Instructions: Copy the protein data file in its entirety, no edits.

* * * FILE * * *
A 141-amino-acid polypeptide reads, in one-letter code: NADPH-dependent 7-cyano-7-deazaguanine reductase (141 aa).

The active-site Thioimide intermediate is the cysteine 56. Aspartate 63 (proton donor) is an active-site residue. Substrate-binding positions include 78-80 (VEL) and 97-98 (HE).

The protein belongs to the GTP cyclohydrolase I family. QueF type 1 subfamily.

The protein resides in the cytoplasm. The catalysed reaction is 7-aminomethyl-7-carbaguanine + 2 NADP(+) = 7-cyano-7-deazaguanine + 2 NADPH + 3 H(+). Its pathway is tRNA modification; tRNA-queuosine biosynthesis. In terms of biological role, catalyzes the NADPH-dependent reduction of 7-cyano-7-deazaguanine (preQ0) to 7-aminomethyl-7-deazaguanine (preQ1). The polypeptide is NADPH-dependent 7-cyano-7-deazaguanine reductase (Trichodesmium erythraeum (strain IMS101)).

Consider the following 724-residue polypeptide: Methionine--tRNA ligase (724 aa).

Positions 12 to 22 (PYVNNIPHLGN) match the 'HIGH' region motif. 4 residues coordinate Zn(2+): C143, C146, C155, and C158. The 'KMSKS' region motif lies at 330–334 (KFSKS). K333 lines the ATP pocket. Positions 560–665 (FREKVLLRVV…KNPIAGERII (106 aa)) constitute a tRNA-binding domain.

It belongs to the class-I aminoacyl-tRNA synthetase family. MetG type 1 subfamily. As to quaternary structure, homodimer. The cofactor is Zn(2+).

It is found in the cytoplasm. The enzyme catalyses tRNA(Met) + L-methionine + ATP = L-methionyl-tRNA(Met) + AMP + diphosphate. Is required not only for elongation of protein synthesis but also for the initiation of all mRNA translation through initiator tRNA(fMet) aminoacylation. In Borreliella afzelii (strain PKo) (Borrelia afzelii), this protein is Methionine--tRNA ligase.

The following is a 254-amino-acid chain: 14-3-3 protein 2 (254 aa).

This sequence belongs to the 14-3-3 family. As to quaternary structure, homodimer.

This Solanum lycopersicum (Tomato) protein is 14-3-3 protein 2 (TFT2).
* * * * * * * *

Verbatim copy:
A 141-amino-acid polypeptide reads, in one-letter code: NADPH-dependent 7-cyano-7-deazaguanine reductase (141 aa).

The active-site Thioimide intermediate is the cysteine 56. Aspartate 63 (proton donor) is an active-site residue. Substrate-binding positions include 78-80 (VEL) and 97-98 (HE).

The protein belongs to the GTP cyclohydrolase I family. QueF type 1 subfamily.

The protein resides in the cytoplasm. The catalysed reaction is 7-aminomethyl-7-carbaguanine + 2 NADP(+) = 7-cyano-7-deazaguanine + 2 NADPH + 3 H(+). Its pathway is tRNA modification; tRNA-queuosine biosynthesis. In terms of biological role, catalyzes the NADPH-dependent reduction of 7-cyano-7-deazaguanine (preQ0) to 7-aminomethyl-7-deazaguanine (preQ1). The polypeptide is NADPH-dependent 7-cyano-7-deazaguanine reductase (Trichodesmium erythraeum (strain IMS101)).

Consider the following 724-residue polypeptide: Methionine--tRNA ligase (724 aa).

Positions 12 to 22 (PYVNNIPHLGN) match the 'HIGH' region motif. 4 residues coordinate Zn(2+): C143, C146, C155, and C158. The 'KMSKS' region motif lies at 330–334 (KFSKS). K333 lines the ATP pocket. Positions 560–665 (FREKVLLRVV…KNPIAGERII (106 aa)) constitute a tRNA-binding domain.

It belongs to the class-I aminoacyl-tRNA synthetase family. MetG type 1 subfamily. As to quaternary structure, homodimer. The cofactor is Zn(2+).

It is found in the cytoplasm. The enzyme catalyses tRNA(Met) + L-methionine + ATP = L-methionyl-tRNA(Met) + AMP + diphosphate. Is required not only for elongation of protein synthesis but also for the initiation of all mRNA translation through initiator tRNA(fMet) aminoacylation. In Borreliella afzelii (strain PKo) (Borrelia afzelii), this protein is Methionine--tRNA ligase.

The following is a 254-amino-acid chain: 14-3-3 protein 2 (254 aa).

This sequence belongs to the 14-3-3 family. As to quaternary structure, homodimer.

This Solanum lycopersicum (Tomato) protein is 14-3-3 protein 2 (TFT2).